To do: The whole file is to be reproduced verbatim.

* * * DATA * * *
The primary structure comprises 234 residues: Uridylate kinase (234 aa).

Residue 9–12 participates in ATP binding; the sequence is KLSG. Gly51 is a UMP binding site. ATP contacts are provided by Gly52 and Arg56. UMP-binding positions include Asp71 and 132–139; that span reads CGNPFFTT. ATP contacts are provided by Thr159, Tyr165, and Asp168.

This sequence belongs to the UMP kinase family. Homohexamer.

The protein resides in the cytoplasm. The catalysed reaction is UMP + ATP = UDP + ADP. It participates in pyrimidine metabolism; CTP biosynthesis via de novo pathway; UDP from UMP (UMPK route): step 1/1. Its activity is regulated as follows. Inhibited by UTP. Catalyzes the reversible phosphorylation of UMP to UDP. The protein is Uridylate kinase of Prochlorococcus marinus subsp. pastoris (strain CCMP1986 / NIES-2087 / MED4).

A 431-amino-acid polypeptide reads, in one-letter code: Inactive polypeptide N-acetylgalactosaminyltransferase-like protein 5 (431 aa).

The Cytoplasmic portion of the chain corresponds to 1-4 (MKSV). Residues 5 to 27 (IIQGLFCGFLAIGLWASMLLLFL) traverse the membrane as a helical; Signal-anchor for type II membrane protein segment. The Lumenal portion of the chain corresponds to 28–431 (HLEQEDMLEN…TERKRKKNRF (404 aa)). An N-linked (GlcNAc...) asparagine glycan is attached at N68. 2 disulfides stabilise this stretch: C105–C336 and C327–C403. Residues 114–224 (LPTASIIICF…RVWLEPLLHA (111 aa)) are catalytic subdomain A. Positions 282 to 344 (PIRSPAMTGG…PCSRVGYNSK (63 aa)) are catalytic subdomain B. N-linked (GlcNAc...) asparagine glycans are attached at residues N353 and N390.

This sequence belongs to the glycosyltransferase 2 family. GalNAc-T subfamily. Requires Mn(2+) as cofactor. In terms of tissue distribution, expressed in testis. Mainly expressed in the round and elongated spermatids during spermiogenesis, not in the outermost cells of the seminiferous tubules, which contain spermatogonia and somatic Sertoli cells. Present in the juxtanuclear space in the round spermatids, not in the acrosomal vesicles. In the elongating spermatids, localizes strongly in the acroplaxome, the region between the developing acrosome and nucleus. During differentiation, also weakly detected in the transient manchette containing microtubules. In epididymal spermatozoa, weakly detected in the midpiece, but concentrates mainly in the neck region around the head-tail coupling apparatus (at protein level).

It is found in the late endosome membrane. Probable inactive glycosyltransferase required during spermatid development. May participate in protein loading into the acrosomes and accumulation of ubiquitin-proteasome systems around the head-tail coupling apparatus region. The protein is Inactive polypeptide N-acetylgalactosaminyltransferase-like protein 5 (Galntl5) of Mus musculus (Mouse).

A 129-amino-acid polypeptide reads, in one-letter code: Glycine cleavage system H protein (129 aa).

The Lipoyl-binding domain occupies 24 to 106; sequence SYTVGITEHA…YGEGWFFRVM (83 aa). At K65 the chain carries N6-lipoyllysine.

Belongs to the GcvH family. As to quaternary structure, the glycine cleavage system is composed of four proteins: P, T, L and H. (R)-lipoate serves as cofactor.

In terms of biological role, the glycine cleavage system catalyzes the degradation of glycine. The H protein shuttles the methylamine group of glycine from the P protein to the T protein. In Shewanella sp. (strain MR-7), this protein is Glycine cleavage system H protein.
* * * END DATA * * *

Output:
The primary structure comprises 234 residues: Uridylate kinase (234 aa).

Residue 9–12 participates in ATP binding; the sequence is KLSG. Gly51 is a UMP binding site. ATP contacts are provided by Gly52 and Arg56. UMP-binding positions include Asp71 and 132–139; that span reads CGNPFFTT. ATP contacts are provided by Thr159, Tyr165, and Asp168.

This sequence belongs to the UMP kinase family. Homohexamer.

The protein resides in the cytoplasm. The catalysed reaction is UMP + ATP = UDP + ADP. It participates in pyrimidine metabolism; CTP biosynthesis via de novo pathway; UDP from UMP (UMPK route): step 1/1. Its activity is regulated as follows. Inhibited by UTP. Catalyzes the reversible phosphorylation of UMP to UDP. The protein is Uridylate kinase of Prochlorococcus marinus subsp. pastoris (strain CCMP1986 / NIES-2087 / MED4).

A 431-amino-acid polypeptide reads, in one-letter code: Inactive polypeptide N-acetylgalactosaminyltransferase-like protein 5 (431 aa).

The Cytoplasmic portion of the chain corresponds to 1-4 (MKSV). Residues 5 to 27 (IIQGLFCGFLAIGLWASMLLLFL) traverse the membrane as a helical; Signal-anchor for type II membrane protein segment. The Lumenal portion of the chain corresponds to 28–431 (HLEQEDMLEN…TERKRKKNRF (404 aa)). An N-linked (GlcNAc...) asparagine glycan is attached at N68. 2 disulfides stabilise this stretch: C105–C336 and C327–C403. Residues 114–224 (LPTASIIICF…RVWLEPLLHA (111 aa)) are catalytic subdomain A. Positions 282 to 344 (PIRSPAMTGG…PCSRVGYNSK (63 aa)) are catalytic subdomain B. N-linked (GlcNAc...) asparagine glycans are attached at residues N353 and N390.

This sequence belongs to the glycosyltransferase 2 family. GalNAc-T subfamily. Requires Mn(2+) as cofactor. In terms of tissue distribution, expressed in testis. Mainly expressed in the round and elongated spermatids during spermiogenesis, not in the outermost cells of the seminiferous tubules, which contain spermatogonia and somatic Sertoli cells. Present in the juxtanuclear space in the round spermatids, not in the acrosomal vesicles. In the elongating spermatids, localizes strongly in the acroplaxome, the region between the developing acrosome and nucleus. During differentiation, also weakly detected in the transient manchette containing microtubules. In epididymal spermatozoa, weakly detected in the midpiece, but concentrates mainly in the neck region around the head-tail coupling apparatus (at protein level).

It is found in the late endosome membrane. Probable inactive glycosyltransferase required during spermatid development. May participate in protein loading into the acrosomes and accumulation of ubiquitin-proteasome systems around the head-tail coupling apparatus region. The protein is Inactive polypeptide N-acetylgalactosaminyltransferase-like protein 5 (Galntl5) of Mus musculus (Mouse).

A 129-amino-acid polypeptide reads, in one-letter code: Glycine cleavage system H protein (129 aa).

The Lipoyl-binding domain occupies 24 to 106; sequence SYTVGITEHA…YGEGWFFRVM (83 aa). At K65 the chain carries N6-lipoyllysine.

Belongs to the GcvH family. As to quaternary structure, the glycine cleavage system is composed of four proteins: P, T, L and H. (R)-lipoate serves as cofactor.

In terms of biological role, the glycine cleavage system catalyzes the degradation of glycine. The H protein shuttles the methylamine group of glycine from the P protein to the T protein. In Shewanella sp. (strain MR-7), this protein is Glycine cleavage system H protein.